THE LAND BEYOND by Ruth Adams Knight
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THE LAND BEYOND

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KIRKUS REVIEW

A tale of the Children's Crusade with its horrors and perverted spiritual values given full cognizance in a story of David, boy of the Swiss Alps. Born of an English knight and a French Girl, David remembered his father's return from the 2nd Crusade, broken and disillusioned, and his subsequent death. But childhood memories dimmed, and when David visited Germany in his impressionable adolescence, he was captivated by the words of Nicholas, the boy monk. Despite his mother's pleadings, her heretical claim that the Crusades were not worth their toll of misery, he joins the throng of children in their trek over the St. Bernard Pass. Their journey proves a combination of ghastly experience and uplifting spirituality. David throws in his lot with Ede, a blind girl; together they suffer discomforts, peril of death, cold, the wiles of the tricky Genoese merchants who play on their misery, and finally David's capture and horrible imprisonment. When Ede regains her sight at the Holy Spulchre, there seems some kernel of good in the Christian mission. David is held in Genoa, and there makes his own mental pilgrimage. His eyes are opened to the evils of ignorance; his faith is confirmed by the good in increased human understanding; he returns, jubilant, determined to become a monk. The reader must take issue with himself; do the means justify the ends? Masterful portrayal and challenging reading.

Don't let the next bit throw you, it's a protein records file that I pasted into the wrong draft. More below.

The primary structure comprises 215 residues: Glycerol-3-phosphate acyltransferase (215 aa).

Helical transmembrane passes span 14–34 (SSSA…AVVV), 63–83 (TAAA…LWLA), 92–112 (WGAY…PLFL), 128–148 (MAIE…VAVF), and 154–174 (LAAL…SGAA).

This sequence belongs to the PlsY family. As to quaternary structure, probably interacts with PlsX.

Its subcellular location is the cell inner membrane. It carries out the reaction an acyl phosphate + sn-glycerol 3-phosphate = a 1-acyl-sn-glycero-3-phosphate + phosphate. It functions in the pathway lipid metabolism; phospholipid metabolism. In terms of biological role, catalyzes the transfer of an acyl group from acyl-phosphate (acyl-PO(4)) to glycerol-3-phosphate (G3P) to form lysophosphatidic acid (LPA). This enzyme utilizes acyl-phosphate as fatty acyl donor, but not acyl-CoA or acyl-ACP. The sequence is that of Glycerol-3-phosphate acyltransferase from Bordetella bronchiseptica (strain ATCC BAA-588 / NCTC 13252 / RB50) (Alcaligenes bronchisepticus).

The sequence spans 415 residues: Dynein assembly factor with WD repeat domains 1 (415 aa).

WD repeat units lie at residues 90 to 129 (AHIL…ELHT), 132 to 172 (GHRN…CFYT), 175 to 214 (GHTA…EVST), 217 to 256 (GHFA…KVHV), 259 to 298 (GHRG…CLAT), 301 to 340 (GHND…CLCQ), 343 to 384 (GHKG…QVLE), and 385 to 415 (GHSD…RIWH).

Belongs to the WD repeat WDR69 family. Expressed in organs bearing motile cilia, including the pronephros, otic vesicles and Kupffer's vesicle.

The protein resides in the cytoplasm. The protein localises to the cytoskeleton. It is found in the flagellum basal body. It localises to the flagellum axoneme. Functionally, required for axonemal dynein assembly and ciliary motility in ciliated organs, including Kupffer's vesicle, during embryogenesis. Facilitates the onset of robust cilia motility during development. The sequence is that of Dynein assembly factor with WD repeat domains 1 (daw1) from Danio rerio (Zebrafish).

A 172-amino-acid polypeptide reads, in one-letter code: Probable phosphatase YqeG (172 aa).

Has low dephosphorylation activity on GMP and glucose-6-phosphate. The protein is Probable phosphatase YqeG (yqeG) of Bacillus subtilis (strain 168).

Pub Date: Sept. 8th, 1954
Publisher: Whittlesey-McGraw-Hill